Sometimes Jesus’ stories lose a measure of their impact in translation. This is definitely the case with the parable of the debtor, which was the Lord’s answer to Peter’s inquiry about how many times he should forgive his neighbor. The story goes that a man owed his king ten thousand bags of gold; however this is where the “WOW” factor gets lost. The word originally used in this text was myriad, which translates as ten thousand, but it actually denotes the largest amount known to society in that day, and to the reader, it would have represented an infinite sum. Even more fascinating is the fact that the word translated as bags is really talent, which was a measure of weight roughly equivalent to that of one person. So ten thousand talents was the weight of ten thousand people in gold — that’s how much the servant owed his master. Today, we would say he owed him billions of dollars. It’s not surprising, then, that when the king decided to settle his books, this guy was at the top of his list. He called him in and told him that he intended to sell him and his family into slavery unless he payed the entire sum. Desperate and with very little to lose, the man threw himself before his master and assured him that he would pay it all back. Of course, this would have been impossible, even if he had devoted every day for the rest of his life to the cause, so the king took pity on him. Moved with compassion and wanting him to be free, he softened his heart and let his servant go, telling him his debt was forgiven completely.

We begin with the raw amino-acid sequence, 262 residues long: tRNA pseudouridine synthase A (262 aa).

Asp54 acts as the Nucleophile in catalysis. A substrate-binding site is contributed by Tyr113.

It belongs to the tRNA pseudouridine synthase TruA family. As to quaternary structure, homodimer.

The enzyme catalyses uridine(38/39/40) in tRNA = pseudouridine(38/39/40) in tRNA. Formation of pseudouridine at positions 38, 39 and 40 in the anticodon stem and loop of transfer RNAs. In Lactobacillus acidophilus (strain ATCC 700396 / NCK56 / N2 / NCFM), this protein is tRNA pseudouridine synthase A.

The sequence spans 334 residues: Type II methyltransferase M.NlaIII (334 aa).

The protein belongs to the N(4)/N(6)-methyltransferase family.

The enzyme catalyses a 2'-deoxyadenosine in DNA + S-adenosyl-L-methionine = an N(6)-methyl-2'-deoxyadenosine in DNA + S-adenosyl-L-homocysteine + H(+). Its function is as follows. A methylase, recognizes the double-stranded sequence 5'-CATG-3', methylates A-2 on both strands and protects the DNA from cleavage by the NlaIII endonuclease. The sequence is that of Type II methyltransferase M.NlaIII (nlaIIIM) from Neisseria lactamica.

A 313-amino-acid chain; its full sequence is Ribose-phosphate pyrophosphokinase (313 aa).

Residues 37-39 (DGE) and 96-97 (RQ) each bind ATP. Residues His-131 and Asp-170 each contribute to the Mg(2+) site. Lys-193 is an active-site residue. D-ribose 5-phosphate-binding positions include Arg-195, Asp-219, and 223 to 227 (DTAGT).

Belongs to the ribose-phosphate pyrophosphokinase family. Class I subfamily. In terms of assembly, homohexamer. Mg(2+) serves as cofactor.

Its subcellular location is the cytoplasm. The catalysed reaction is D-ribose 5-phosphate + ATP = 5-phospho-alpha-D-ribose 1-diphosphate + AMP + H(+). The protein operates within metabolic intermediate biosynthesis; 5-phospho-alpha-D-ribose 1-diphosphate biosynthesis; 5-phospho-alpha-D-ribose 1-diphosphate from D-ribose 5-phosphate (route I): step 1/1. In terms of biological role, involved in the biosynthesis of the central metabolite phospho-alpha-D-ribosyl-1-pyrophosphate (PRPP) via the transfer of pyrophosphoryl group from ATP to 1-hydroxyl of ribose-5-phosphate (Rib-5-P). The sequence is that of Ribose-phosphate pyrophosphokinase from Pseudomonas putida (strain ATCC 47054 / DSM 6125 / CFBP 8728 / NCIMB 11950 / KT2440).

My friend, you are the debtor who’s been forgiven a myriad. Jesus Christ, the King of Kings, opened His book and erased your name from the ledger, as if you never owed a thing. Though your sin carried the weight of ten thousand talents, He took the entirety of your burden and set you free to run, unencumbered, for the rest of your life. When you received Him, He gave you a new name and a clean slate; one that is defined by His righteousness. Though it’s tempting to take back a portion of the debt He so willingly paid, your best life is lived on the other side of the cross, where Jesus delights in fellowshipping with you in fields of mercy.